Embracing the new normal for our railways

05 Dec 23

The average freight train takes a huge 76 HGVs off the road. Yes, really. Trains also emit 75% less greenhouse gas than trucks.

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A crisis is looming on our railways. With many commuters staying at home on Mondays and Fridays, Tuesday to Thursday has become the new office-working week. The railways are running at a loss. Increasing fares will make the situation worse and ongoing ‘sticking plaster’ Government bail-outs are out of the question, so something has to change.

In 2020, the railway franchise system created though the privatisation in the 90’s was scrapped in favour of companies running train lines on a management contract basis. This means the Government gets to keep fares – but it also leaves the Government exposed when railways are running at a loss.

Labour has committed to renationalising the railways if it wins the next election, but this isn’t a quick fix with some companies’ contracts set to run for several more years to come.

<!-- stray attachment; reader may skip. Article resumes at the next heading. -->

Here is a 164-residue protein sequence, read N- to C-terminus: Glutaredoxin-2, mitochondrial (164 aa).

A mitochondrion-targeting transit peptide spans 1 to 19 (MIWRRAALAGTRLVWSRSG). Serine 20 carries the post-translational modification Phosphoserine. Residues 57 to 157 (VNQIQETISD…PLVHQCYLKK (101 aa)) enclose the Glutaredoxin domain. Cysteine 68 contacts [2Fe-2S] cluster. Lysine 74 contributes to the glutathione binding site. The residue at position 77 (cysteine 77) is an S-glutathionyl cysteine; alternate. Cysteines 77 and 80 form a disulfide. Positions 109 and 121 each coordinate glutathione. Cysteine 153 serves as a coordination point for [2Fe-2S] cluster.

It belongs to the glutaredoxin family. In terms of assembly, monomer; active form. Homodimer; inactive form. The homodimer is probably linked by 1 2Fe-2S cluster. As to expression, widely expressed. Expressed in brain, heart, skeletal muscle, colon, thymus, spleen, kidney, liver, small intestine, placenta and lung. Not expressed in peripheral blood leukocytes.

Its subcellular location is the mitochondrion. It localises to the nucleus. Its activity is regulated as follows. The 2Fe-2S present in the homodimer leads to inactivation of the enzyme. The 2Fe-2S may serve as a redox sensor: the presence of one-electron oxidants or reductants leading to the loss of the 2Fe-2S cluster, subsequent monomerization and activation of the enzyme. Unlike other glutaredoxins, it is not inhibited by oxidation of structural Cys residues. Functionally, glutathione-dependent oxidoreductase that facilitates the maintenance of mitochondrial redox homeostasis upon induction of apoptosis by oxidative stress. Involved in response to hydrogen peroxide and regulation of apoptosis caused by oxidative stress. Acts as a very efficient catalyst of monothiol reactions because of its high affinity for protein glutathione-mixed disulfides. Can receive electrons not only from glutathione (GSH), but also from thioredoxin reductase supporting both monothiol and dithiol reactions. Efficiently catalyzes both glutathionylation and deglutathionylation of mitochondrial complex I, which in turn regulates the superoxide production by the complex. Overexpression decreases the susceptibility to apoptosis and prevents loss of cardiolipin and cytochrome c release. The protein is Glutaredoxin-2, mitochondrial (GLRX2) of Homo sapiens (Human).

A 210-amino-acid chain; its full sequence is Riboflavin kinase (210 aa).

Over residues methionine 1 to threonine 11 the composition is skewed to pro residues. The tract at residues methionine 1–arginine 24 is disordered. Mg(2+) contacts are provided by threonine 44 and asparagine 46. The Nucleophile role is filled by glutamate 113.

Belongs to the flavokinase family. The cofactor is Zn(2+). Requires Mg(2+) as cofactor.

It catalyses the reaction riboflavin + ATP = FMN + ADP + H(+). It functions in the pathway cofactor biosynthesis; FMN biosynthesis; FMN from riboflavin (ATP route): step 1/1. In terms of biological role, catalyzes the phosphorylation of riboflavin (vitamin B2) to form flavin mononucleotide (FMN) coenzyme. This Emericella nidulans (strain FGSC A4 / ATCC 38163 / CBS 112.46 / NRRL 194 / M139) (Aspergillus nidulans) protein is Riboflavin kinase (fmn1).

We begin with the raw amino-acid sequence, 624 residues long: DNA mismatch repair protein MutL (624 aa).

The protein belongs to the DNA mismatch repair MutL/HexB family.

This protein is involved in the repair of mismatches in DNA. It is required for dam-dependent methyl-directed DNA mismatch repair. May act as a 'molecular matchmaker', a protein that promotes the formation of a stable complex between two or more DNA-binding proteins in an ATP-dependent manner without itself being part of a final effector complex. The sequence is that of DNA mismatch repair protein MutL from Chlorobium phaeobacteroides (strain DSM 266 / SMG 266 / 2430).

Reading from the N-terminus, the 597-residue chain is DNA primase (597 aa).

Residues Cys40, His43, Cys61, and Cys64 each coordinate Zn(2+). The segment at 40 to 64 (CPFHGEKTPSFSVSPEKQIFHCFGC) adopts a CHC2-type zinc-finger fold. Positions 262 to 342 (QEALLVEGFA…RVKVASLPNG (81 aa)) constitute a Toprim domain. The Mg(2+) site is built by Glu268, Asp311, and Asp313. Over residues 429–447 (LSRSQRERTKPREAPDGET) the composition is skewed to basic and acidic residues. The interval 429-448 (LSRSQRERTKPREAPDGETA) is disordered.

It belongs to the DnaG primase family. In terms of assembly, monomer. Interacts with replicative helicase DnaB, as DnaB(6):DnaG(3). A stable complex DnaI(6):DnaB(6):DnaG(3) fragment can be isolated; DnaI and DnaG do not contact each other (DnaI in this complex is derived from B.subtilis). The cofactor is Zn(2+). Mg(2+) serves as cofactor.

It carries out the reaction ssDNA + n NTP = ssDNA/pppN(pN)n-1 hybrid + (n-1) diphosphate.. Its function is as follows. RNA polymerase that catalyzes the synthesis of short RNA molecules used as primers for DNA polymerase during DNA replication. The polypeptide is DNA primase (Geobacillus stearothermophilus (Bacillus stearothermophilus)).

We need trains. They are one of the most environmentally friendly ways to travel and thousands of commuters depend on them. To keep them running, train timetables will soon start to shift, with a new weekend timetable running from Friday to Monday. This will mean less trains, but far more balanced capacity levels within them.

It will also mean a lot of extra capacity on the tracks – and with just 3% of freight currently transported by rail, could it be time we rethink the way goods are moved around the country?

The average freight train takes a huge 76 HGVs off the road. Yes, really. Trains also emit 75% less greenhouse gas than trucks. Combining these unbeatable stats with the removal of traffic from our roads would surely seem to be an environmental no-brainer.

Rethinking the way we transport goods clearly requires more thought and planning than I have set out here. It is not that simple! Replanning surrounding infrastructure, reconfiguring tracks and building more distribution centres around railways is just the start, but with empty passenger trains effectively burning a hole in the public purse, something is going to have to change soon.

Gemma Gallant Director,Engagement